In my experience, the single most important part of any songwriting demo is the vocal. The vocal carries your melody and lyric which, for all intents and purposes, is your song. And for my money, a great demo singer is the best way to guarantee that your demo will be well received. That being said, knowing what to do and what not to do when it comes to working with demo singers will go a long way towards a great-sounding demo and an enjoyable recording session.
You can make things easier on yourself – and your demo singer – by being prepared in advance of your session. Sending an mp3 of your rough recording (generally a single instrument and vocal recorded into your smart phone) can help your singer not only select the ideal key for the song but also will allow them to learn your song in advance saving you time – and money – in the studio.
Providing a finalized lyric sheet with the exact right lyric to your studio vocalist not only allows them to mark up the song in advance but prevents them from having to unlearn older versions of your lyric if you haven’t kept it up to date. This makes things easier on everyone and will also allow you, as the songwriter, to take notes on your own copy to make the process even more streamlined and efficient.
It can be stressful in the studio but it’s just as easy to politely ask a singer to review a snippet of melody from your rough recording that they may not have sung correctly as it is to say “that was wrong. Do it again.” Being blunt or even rude in the studio is the fastest way to kill the goodwill of a session. Professional demo singers want nothing more than for you to be thrilled with their work so relax and ask for what you need in a thoughtful manner.
There will always come a time in a session where the producer or vocalist will ask you what needs to be fixed or if you’re happy with the way things are going. That being said, it usually takes a singer a pass or two through the song before they’re ready for those comments. Stopping the proceedings to correct a singer before they’re warmed up can slow things down considerably. As I mentioned above, take notes on your lyric sheet so that when you’re asked what you need, you can offer clear and detailed requests.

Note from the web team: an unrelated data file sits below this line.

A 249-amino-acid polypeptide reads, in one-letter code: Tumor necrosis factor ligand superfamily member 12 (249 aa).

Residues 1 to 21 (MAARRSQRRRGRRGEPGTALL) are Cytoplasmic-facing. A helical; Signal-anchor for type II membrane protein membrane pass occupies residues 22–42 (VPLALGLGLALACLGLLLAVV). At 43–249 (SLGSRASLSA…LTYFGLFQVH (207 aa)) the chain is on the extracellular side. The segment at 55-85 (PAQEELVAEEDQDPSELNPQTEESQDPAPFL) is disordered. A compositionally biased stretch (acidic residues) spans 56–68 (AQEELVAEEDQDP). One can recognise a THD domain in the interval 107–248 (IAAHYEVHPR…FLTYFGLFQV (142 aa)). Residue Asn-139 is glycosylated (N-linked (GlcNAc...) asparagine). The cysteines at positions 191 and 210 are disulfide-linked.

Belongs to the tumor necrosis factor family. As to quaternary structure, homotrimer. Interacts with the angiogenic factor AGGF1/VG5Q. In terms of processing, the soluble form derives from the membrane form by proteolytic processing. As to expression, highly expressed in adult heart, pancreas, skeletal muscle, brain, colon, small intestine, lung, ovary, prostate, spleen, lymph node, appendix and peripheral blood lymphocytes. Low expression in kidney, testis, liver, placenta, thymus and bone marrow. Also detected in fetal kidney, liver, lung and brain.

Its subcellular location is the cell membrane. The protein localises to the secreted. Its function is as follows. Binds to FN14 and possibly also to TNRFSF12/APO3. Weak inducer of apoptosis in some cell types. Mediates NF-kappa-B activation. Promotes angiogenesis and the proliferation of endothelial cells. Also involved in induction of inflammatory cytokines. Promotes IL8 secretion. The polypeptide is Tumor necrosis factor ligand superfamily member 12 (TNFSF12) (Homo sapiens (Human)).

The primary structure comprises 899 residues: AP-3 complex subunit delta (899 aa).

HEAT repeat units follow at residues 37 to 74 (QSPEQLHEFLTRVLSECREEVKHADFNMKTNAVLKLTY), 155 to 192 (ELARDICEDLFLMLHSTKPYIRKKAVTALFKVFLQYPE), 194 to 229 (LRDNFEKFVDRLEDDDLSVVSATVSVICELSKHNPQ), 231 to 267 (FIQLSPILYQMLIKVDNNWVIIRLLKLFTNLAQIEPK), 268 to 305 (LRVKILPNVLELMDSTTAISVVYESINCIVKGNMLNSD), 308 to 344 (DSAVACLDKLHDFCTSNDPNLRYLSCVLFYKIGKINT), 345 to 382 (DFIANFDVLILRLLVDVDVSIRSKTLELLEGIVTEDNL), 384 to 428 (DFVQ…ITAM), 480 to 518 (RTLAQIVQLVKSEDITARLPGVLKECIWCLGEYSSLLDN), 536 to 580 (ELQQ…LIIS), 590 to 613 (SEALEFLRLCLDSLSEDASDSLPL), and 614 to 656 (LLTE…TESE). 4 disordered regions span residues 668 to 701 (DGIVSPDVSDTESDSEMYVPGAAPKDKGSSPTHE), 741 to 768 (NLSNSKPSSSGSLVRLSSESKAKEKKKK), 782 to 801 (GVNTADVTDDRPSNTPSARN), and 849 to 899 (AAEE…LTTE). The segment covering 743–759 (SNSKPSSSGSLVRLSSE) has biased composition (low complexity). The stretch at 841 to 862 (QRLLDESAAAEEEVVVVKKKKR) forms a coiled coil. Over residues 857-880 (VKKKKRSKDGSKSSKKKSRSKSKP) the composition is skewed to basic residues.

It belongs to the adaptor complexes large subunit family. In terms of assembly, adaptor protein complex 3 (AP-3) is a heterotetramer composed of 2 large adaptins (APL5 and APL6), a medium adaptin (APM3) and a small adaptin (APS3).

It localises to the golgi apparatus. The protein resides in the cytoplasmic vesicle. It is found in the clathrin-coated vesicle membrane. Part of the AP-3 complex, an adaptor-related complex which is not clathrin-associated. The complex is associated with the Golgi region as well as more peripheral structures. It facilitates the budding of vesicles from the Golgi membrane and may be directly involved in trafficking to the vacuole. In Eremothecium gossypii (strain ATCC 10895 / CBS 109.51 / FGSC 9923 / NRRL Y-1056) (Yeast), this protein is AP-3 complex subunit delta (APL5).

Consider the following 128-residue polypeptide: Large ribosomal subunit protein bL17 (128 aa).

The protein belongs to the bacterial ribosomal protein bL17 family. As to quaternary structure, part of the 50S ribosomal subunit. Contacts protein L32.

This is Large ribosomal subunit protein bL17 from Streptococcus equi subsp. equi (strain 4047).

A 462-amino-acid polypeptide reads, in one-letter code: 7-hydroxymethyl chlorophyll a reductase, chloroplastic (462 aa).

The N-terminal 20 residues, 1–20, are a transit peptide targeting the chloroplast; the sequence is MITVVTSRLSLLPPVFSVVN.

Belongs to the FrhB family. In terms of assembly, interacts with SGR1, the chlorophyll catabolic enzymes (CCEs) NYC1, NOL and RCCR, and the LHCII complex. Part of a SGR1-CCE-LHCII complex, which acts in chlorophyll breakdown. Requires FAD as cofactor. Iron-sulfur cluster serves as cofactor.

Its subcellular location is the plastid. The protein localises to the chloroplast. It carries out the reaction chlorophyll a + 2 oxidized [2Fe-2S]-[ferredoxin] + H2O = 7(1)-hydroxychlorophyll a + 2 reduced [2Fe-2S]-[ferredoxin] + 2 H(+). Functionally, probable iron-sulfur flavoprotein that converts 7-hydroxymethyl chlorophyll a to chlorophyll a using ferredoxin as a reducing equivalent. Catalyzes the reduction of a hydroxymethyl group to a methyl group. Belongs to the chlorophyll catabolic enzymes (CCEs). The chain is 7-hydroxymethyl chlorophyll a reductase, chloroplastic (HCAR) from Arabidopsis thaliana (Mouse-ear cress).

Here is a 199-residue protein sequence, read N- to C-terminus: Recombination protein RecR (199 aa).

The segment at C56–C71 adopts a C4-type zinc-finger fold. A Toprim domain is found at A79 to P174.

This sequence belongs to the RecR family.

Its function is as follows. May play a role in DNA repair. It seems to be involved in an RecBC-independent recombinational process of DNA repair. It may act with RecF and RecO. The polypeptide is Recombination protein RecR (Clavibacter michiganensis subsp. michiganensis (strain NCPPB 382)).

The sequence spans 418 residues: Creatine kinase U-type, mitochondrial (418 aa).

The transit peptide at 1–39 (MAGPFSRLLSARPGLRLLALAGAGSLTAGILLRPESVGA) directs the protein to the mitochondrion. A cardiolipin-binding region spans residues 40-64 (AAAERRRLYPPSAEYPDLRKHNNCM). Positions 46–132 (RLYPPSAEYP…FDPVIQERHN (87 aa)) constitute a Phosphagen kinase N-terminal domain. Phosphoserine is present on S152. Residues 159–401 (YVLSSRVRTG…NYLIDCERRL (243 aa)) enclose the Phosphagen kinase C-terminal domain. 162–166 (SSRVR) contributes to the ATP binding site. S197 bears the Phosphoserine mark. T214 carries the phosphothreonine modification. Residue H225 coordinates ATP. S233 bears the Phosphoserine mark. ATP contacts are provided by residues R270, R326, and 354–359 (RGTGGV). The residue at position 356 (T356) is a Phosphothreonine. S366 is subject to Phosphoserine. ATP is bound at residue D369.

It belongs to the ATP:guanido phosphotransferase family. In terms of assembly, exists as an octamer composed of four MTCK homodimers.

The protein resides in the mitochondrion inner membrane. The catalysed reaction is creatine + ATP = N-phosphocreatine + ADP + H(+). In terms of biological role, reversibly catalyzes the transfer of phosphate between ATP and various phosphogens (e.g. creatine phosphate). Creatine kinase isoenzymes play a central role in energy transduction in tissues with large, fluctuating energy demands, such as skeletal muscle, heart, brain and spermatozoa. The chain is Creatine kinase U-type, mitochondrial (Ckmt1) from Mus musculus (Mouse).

As I mentioned, the studio can be a bit stressful, so hoping you’ll remember your song well enough to go to a specific section and play or sing it correctly is often unwise. If you’ve made a rough recording – which I highly recommend – simply have the engineer play the appropriate section of the song to the vocalist so they can learn or fix the spot in question. It’s a much simpler and more efficient way of getting what you want.
It can be intimidating sometimes working with an exceptional vocalist. So much so that you might find yourself accepting something that doesn’t match your original melody. In these situations, it might help to remember that it’s your song and the singer works for you and wants you to be happy. Feel free to politely ask for what you want and know that the only appropriate response from a demo singer will be to happily give you what you’re requesting.
My intention, here, is to set your expectations so that you can make the absolute most out of your experience with a professional demo vocalist. The reality is that there’s nothing quite like hearing a world-class vocalist singing your song. Keep the above dos and don’t in mind and you’re in for a great session.